I moved to Mexico City three years ago now and this Christmas I had the opportunity to travel back to the UK to see my family with my Mexican partner. It’s always interesting to return, especially with a new set of eyes. Would things have changed? Of course, but having grown up a little bit in the last few years, what would my experience of a return to the North East be like?
Well, the first thing I noticed was the huge hike in train prices. My family live in Northumberland so when we left for the day by train I was a little shocked that the 30 minute journey now costs twenty pounds return for two people. Of course I don’t have my student rail card now but it was a big change from the cost of a single metro ticket in Mexico at 15p!
We arrived at the station though, safe and sound, and I was as impressed as ever with the beautiful view of the cathedral and castle from the river. Even on a cold grey December day, the sight is spectacular. As we walked down North Road, many of the old bars and shops remain just with different names. One exciting new edition being the Asian food shop selling spicy sauces and home cooked noodles. We bought a hot sauce ready for Christmas day for my girlfriend and we carried on, past the Fighting Cocks pub and up to the market place. I wonder if that pub is still considered as a locals’ pub and off limits to students? Me and my pals went in there one day, shaking a little to think the place a fortress that we must be kept out of at all costs, only to find friendly people, cheap beers and good service.
One place I was keen to visit on this trip was the new People’s Bookshop opened on Saddler’s Yard, just off Saddler Street to meet Ben Sellers, the owner, whom I knew from my time as a young trade union organiser. It’s a beautiful little shop up some winding stairs and is filled with poetry and literature, local history and people’s politics from around the world. Ben hosts several student literary and political events there, definitely worth checking out if you’re passing by.
Next stop took me to my old neighbour’s house on Whinney Hill. I hadn’t seen him since I left and back then he was pushing 85 so I was a little worried that he might not be around. He’d put me up for a month one summer at the end of university whilst I worked in Durham without a place to live. He’d looked after me well, made me tea and provided me with endless amounts of Kit Kats and homemade bread and jam. He’s lived in Durham all his life working as miner before moving on to the electric board. On our regular walks together when I was a student he would tell me about all of the old buildings and what they had been in an era long since lost. I think he must have done the wiring for about half of Durham city centre over the years!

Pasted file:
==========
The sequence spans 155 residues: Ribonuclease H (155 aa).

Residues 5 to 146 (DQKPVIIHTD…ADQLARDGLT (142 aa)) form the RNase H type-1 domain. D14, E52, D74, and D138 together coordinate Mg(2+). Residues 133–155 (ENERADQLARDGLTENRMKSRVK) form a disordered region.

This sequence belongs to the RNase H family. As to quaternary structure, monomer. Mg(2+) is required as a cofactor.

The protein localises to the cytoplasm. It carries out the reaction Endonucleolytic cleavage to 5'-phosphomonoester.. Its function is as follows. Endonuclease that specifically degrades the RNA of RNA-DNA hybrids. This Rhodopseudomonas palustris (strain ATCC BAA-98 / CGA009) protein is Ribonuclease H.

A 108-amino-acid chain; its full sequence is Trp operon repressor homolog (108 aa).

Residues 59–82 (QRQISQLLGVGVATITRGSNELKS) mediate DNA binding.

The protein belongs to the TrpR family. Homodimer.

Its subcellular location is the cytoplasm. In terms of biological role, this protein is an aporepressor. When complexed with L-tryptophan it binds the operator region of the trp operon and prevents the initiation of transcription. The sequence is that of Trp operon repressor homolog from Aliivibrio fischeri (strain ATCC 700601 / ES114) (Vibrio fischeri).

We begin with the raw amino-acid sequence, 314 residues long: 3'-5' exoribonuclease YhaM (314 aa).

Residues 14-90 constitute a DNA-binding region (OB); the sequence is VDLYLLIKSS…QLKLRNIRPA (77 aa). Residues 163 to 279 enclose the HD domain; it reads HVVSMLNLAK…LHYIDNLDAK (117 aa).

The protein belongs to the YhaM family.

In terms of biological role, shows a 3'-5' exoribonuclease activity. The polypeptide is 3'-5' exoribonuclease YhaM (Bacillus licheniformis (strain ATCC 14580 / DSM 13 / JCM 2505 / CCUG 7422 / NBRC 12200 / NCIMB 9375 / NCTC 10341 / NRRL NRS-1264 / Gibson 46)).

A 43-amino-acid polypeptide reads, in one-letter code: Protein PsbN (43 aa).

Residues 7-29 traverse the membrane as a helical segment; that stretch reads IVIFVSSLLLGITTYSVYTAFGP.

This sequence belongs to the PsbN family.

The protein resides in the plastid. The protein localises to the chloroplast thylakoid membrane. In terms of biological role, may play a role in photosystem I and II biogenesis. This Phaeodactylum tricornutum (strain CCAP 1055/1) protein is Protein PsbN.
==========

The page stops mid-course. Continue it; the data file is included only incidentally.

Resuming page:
Just after I graduated I introduced him to a Turkish friend whom I mentioned to George is from Istanbul. He seemed happy to meet her and then asked “which part of Sunderland is that then?” Wonderful!
As we walked up Whinney Hill past St. Cuthbert’s Society, I saw an old man carrying several bags of shopping and power walking up the hill. I thought it was him but at 87 and with a lady walking beside, I thought “naaah, couldn’t be”. I shouted his name and as he turned round he gave me a big smile and introduced me to the lady he was with who I had assumed was his sister (he had been widowed long before I had gotten to know him). It turned out that in the last three years, he had been remarried to Margaret and had begun to travel around the UK and even tasting new foods outside of pies and bacon sandwiches. When I had met him previously he had turned his nose up at pasta and rice and never seemed to travel further than to Bishop Auckland. Now it seemed that falling in love had given him a new lease of life and a twinkle in his eye. This was one of the highlights of my whole Christmas.
George had to go to the market in Crook, so we left and for the rest of the stay just walked around visiting the old Palace Green and cathedral and remembered my graduation and some wonderful summers spent with wine and cheese sitting on the grass. I think every time I visit Durham in the future I’ll have a special feeling of the three excellent years spent there. It was impressive to return and find that while many things were very similar, life had moved on and the city itself retains its magic, for me, more now than ever before.
If you’re a Durham student, why not get to know your neighbours and the locals that live close to you. You never know, you might just make a friend for life.
For more information on the People’s Bookshop please go to: http://www.peoplesbookshop.co.uk/